PARIS (AP) -- The world's largest solar-powered boat has docked on the banks of the Seine River, its final port of call after a three-month voyage across the Atlantic Ocean to study how the Gulf Stream and climate change could influence each other.
The 102-foot-long (31-meter-long) Turanor PlanetSolar catamaran looks like one of Darth Vader's TIE Fighters turned on its side.
Starting from Miami in June, University of Geneva scientists sailed up the eastern seaboard of the Unites States, then across the Atlantic, taking water and air measurements that should allow them to better understand the complex interaction between the ocean and the atmosphere.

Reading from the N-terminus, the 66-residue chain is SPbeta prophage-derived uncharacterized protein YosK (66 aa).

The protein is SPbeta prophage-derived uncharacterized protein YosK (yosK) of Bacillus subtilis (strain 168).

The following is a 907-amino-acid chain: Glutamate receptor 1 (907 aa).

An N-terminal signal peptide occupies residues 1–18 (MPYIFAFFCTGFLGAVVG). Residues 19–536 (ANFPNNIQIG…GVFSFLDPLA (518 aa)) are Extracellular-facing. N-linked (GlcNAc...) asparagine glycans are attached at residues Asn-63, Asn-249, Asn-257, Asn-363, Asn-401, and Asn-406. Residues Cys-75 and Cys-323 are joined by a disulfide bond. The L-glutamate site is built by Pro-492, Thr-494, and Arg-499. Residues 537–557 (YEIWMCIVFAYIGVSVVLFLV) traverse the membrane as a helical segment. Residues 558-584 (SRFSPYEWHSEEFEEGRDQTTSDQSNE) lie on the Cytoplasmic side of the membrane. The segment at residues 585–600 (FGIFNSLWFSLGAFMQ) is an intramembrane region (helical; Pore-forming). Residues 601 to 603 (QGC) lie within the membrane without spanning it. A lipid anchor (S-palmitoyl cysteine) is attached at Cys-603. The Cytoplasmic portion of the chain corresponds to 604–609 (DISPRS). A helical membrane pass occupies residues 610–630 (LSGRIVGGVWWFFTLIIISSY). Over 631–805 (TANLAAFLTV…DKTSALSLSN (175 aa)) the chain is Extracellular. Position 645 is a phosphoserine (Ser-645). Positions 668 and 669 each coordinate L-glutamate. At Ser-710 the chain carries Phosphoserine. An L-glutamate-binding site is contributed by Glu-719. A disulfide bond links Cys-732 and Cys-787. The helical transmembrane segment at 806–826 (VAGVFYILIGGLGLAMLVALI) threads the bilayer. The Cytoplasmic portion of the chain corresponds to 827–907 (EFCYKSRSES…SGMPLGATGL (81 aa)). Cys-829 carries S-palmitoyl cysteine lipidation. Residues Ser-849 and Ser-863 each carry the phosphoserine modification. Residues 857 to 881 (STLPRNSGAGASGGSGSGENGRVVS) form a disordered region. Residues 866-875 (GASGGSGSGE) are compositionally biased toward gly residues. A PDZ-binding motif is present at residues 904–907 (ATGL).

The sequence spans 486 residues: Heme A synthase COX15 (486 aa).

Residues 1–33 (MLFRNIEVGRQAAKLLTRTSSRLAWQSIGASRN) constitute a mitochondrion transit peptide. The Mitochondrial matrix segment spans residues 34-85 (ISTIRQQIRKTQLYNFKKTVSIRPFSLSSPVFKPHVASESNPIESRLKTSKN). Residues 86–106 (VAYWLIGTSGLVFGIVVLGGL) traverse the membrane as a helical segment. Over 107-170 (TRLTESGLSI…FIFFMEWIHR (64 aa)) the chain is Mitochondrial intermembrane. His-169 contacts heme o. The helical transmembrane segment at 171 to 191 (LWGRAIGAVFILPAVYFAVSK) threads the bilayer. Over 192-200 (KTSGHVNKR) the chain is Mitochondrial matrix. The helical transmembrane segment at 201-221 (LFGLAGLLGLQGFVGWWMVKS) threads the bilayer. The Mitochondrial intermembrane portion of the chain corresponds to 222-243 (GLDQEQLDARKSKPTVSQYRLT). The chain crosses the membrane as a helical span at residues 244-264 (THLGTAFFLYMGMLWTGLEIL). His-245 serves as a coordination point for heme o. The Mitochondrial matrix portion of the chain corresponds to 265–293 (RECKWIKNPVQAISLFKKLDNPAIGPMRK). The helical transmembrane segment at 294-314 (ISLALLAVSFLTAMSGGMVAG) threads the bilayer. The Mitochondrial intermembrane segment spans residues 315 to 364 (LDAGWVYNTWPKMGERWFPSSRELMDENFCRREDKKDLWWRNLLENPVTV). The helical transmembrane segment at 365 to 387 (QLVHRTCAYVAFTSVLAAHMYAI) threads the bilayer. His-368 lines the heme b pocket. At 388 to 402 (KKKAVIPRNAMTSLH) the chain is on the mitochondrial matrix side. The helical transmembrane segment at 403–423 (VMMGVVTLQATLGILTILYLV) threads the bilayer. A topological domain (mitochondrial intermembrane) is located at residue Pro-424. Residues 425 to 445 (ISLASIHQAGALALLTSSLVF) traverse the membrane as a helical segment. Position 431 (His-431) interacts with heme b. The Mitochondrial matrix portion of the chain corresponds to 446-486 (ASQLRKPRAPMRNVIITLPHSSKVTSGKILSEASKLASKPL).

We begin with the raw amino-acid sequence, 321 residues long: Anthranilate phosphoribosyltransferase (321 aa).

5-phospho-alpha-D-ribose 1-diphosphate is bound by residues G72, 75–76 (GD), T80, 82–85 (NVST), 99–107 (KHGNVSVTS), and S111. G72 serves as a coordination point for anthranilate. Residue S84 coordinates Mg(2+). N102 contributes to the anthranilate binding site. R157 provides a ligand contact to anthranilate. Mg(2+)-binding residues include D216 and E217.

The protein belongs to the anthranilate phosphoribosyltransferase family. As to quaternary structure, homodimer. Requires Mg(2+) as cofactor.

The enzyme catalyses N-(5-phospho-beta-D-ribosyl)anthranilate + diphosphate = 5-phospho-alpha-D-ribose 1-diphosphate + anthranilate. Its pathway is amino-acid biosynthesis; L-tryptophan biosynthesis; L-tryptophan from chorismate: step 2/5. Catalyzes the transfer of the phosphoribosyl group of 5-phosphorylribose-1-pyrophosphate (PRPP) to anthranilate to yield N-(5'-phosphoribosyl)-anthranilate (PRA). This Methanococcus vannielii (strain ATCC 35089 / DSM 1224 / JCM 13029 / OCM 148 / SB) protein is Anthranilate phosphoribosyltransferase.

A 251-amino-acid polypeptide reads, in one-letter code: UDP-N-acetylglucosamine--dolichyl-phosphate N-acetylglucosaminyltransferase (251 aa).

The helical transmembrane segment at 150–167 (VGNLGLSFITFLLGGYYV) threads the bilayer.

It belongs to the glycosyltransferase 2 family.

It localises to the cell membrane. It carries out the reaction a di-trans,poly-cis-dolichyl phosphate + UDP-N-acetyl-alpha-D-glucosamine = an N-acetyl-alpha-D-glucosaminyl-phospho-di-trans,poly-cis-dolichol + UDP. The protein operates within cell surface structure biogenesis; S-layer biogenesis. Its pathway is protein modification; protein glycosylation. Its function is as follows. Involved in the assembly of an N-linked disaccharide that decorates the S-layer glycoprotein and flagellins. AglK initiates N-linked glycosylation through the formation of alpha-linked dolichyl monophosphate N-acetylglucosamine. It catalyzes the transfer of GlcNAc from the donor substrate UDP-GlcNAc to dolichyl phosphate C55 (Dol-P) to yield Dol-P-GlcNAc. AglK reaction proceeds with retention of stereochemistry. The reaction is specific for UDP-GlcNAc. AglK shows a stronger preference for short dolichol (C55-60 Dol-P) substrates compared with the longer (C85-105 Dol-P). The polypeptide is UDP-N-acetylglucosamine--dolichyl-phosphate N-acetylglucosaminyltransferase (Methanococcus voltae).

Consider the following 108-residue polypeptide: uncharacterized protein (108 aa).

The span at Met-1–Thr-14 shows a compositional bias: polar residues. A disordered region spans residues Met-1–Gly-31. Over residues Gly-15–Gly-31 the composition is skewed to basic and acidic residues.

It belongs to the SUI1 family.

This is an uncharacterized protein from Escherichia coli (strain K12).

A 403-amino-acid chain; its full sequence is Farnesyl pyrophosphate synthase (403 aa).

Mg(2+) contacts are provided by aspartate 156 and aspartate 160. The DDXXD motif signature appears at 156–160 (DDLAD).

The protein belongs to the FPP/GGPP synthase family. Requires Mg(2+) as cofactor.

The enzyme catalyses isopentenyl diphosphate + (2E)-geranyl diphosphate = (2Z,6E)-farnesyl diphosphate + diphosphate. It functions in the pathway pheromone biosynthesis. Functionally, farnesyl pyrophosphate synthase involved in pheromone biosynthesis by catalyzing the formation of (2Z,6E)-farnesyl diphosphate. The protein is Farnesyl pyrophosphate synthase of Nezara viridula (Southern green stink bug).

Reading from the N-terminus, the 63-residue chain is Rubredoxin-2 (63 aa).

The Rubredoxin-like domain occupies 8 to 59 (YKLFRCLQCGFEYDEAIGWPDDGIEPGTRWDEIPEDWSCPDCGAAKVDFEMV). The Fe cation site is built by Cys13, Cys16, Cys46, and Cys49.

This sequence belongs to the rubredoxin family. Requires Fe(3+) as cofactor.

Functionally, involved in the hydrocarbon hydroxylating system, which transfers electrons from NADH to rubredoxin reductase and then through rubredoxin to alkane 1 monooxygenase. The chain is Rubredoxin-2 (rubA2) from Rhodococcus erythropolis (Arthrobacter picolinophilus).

The scientists focused on aerosols, fine particles emitted at the ocean's surface that can influence climate, said Martin Beniston the expedition's chief climatologist and head of the University of Geneva's Institute for Environmental Sciences.
"Our first surprise when we started looking at the data is the quantity of the aerosols that are actually injected into the atmosphere by the ocean, which means we might have underestimated the climatic role of the oceans via aerosols," Beniston said.
The $20 million PlanetSolar's deck is covered with photovoltaic panels that charge a gigantic lithium ion battery. The vessel can last on battery power for up to four days if there's no sun.
PlanetSolar garnered attention last year when it completed a nearly two-year circumnavigation of the globe, the first round-the-world voyage by a solar-powered boat.
Associated Press reporter Oleg Cetinic contributed to this report.
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